Back To The Beginning

Waiting for the days to go by until the MRI, I was still tasked by the surgeon to keep going. And part of doing life in my present normal is lecturing and finishing my outpatient rehabilitation sessions. Getting through lectures became harder as the week progressed, especially with smaller classes. I tend to sit for longer during seminar style lectures and sitting was becoming a game of endurance, wondering how much discomfort is too much and how much longer I could push myself to sit for. With lectures over for the Thursday morning, I went to my Physio and Hydro sessions; I went reticently, I didn’t know how much I would be able to do. As usual, I went to the Stepper to do my three minutes warm up. I used my hands to lift my feet onto the step and I tried to push down through my feet. A couple of steps into the three minutes and the muscles in both my legs began to spasm. I could no longer push down through either leg. The expression on my Physio’s face said it all. Something was not right. I rested my legs for a few minutes. Then we tried again. I placed my feet on the steps and I tried to push down. I didn’t manage one step before my muscles began to spasm again. We gave up with any weight-bearing exercises and went to the Physio bed to try the basic exercises again. I really was back at the beginning. The worry etched on my Physio’s face; that look must have been on my face as well. But what I saw was more than worry, it was disappointment, as well. Seeing weeks of work suddenly vanish was devastating. Not just for me, but for my whole rehab team. I still went to the pool to see how much of my program I could get through. We ended up scaling back my program to the most basic exercises; I was back at week one in the hydro pool as well. I could barely step sideways. I struggled to step forwards. Walking unassisted in water was now a problem. And to make matters even more disheartening, the small step that was celebrated in my second week of inpatient rehab, when the reflexes in my feet started to return, had also gone. My feet stayed flat on the floor as I fell back against the side of the pool. I hadn’t just experienced a setback of six weeks; I was back at the beginning, ten weeks of rehab work gone within 48 hours. I walked out almost defeated.

After seeing how rapidly my leg strength was deteriorating, I started to worry. What happened if my left foot dropped as well? I was seeing the same pattern recur from before the surgery. Unwisely, I attended a dinner function on the Friday evening. While I knew that I should have stayed home to rest on my back, going to the dinner was part of getting on with life. So I still went. Walking into the function centre, I felt my right hip give out from under me and I doubled over, still managing to stand though. Friends walking in front of me not noticing. Steadying myself, friends now to my right and to my left, I managed to walk into the building. There was a big staircase in front of us and I was thankful for the sight of a lift. Seeing the lift was a reminder though of just how much life had changed despite the setback. I was now that person who had to go in the lift, no longer being able to walk up the stairs with everyone else.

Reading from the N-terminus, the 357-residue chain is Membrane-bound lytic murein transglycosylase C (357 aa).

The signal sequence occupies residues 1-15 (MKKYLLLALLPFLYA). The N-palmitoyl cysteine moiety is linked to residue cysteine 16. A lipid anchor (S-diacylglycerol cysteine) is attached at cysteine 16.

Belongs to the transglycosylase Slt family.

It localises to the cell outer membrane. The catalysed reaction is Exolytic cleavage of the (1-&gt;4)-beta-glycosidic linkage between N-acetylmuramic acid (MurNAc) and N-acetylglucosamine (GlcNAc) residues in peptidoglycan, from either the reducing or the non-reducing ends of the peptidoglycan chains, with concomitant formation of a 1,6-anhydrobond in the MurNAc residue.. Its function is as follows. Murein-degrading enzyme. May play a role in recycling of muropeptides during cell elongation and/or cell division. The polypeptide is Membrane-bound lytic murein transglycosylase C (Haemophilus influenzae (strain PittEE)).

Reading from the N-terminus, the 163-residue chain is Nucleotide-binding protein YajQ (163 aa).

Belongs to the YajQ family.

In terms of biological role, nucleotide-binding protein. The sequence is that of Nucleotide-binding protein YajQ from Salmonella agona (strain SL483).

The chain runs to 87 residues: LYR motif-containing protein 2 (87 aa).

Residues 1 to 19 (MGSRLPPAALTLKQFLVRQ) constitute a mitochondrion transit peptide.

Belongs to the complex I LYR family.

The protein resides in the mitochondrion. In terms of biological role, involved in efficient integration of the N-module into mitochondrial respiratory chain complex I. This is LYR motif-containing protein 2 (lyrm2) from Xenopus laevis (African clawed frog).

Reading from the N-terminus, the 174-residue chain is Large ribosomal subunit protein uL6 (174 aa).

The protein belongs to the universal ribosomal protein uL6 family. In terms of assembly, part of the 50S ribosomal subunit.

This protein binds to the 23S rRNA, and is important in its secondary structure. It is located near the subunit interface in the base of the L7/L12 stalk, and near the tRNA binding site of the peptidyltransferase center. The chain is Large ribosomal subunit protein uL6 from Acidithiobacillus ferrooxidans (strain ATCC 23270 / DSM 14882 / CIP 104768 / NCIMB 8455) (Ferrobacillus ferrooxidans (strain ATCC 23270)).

Walking into the function room, being among a crowd of people, I wasn’t anxious about the brief glances being cast in my direction by those who hadn’t yet seen me in my present normal. All I wanted to do was sit. My hip was too unstable to stand for much longer. But no one else was sitting, so I continued standing. Finally, an acceptable time came to sit and I sank into my chair with relief. But what I hadn’t factored into my planning was the long time sitting. In a short break, after the key speaker had just finished, I knew I only had a few minutes to get myself to the bathroom. I tried to push my chair out by applying pressure through my feet, but the chair didn’t move anywhere. I couldn’t push. Then a friend came over from another table to talk, positioning herself behind me, I couldn’t turn around to talk. I was trying my hardest to keep smiling, not to panic. When she passed to the next table, I asked the friend sitting next to me if he could pull my chair out for me. One of those humiliating moments where the reality of not being able to do the most basic things hits hard. Leaning on my walking stick more than normal, I managed to stand and I managed to put one foot in front of the other. My muscles and the discomfort in my back screaming at me that I had been sitting for too long. By the end of the evening, I wasn’t in any kind of shape, physically or mentally, to remain chatting. We headed towards the exit at the first opportunity; walking head down, just hoping that no one would stop me to make polite conversation and to ask how my recovery was going. That last question would have been too much. The sudden loss of function in my legs just too raw and too recent. And not enough emotional energy to respond with class. I just didn’t have the words to tell people that all the progress from rehab had changed, once again, overnight.

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